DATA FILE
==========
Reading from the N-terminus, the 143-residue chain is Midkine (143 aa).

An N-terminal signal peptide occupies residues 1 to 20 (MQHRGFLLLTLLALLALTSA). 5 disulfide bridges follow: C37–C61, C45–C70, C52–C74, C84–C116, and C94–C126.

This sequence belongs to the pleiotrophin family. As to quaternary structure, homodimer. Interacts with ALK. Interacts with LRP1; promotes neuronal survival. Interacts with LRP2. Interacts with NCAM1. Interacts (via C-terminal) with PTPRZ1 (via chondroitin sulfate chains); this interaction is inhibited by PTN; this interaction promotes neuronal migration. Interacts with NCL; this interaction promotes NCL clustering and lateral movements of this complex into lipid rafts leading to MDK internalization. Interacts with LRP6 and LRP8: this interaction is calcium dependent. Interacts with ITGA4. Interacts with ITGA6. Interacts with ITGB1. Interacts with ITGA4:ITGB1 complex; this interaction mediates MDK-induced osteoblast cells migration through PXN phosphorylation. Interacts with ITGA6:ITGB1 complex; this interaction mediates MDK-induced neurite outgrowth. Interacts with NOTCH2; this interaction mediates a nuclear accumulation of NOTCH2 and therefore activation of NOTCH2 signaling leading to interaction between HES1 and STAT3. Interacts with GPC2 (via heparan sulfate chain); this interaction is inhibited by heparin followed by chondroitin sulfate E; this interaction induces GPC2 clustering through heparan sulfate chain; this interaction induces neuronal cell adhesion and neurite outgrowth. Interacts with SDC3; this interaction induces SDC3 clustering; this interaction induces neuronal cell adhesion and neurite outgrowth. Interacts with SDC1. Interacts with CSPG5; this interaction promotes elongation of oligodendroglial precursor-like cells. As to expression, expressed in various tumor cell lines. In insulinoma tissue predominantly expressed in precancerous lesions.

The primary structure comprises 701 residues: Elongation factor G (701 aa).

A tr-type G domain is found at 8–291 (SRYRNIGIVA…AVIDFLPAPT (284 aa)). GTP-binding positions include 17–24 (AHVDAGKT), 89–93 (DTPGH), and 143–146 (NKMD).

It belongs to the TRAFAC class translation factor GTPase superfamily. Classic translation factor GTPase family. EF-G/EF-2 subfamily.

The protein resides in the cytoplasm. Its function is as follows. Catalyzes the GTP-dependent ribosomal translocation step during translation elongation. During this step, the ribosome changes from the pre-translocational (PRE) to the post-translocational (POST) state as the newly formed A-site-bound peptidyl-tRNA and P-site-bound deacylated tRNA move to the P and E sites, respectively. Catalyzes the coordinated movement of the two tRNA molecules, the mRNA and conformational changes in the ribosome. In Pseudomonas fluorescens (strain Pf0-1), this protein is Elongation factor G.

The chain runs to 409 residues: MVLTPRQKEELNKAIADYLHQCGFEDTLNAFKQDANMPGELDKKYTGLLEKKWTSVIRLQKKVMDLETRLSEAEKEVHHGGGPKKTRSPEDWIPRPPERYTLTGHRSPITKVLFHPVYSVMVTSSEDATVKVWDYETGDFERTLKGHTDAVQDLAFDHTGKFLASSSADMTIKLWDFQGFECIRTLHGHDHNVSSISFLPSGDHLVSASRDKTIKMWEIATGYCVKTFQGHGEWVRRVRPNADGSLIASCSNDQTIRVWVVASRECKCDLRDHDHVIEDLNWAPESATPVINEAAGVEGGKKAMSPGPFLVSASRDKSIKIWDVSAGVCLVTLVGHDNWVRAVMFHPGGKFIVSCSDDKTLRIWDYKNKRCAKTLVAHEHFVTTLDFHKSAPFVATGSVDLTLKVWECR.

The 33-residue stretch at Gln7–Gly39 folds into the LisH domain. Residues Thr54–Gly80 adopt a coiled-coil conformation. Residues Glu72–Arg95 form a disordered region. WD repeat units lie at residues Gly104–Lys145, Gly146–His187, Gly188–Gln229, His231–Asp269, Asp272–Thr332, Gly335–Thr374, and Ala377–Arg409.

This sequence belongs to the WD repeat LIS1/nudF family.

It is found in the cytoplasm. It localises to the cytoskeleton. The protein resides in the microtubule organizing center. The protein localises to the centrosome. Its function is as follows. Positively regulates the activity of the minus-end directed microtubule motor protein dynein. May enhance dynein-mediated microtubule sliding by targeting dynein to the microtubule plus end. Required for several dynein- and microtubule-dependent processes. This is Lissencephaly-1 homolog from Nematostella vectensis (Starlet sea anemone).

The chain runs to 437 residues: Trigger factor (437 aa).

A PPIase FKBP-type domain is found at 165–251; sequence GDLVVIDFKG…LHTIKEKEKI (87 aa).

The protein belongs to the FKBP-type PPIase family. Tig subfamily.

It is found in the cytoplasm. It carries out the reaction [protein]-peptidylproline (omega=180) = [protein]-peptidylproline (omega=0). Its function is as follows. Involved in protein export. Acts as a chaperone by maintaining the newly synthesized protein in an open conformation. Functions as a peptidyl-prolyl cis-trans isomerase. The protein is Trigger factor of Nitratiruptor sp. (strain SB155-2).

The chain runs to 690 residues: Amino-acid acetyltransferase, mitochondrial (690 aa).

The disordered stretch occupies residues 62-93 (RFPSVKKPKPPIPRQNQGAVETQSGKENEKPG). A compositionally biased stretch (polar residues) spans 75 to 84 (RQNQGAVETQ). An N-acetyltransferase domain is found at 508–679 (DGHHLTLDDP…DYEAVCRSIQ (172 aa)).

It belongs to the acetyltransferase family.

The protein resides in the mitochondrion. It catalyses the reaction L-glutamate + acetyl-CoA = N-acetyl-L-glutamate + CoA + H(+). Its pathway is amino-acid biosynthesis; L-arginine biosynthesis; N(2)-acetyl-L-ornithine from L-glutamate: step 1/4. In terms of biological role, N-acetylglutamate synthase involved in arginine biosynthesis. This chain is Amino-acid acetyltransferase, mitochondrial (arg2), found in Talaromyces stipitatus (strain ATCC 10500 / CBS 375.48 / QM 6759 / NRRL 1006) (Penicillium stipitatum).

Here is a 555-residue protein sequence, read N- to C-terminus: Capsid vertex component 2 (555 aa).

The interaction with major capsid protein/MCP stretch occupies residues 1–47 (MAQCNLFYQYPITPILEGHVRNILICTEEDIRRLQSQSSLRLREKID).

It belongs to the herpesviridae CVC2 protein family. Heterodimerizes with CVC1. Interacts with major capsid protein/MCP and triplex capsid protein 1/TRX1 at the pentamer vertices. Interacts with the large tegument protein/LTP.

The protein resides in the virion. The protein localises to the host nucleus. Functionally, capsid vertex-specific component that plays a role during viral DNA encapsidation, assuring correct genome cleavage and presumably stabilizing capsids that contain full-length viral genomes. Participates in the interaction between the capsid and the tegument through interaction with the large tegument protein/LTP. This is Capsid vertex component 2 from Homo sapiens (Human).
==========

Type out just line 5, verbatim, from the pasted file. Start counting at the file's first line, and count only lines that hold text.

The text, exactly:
A tr-type G domain is found at 8–291 (SRYRNIGIVA…AVIDFLPAPT (284 aa)). GTP-binding positions include 17–24 (AHVDAGKT), 89–93 (DTPGH), and 143–146 (NKMD).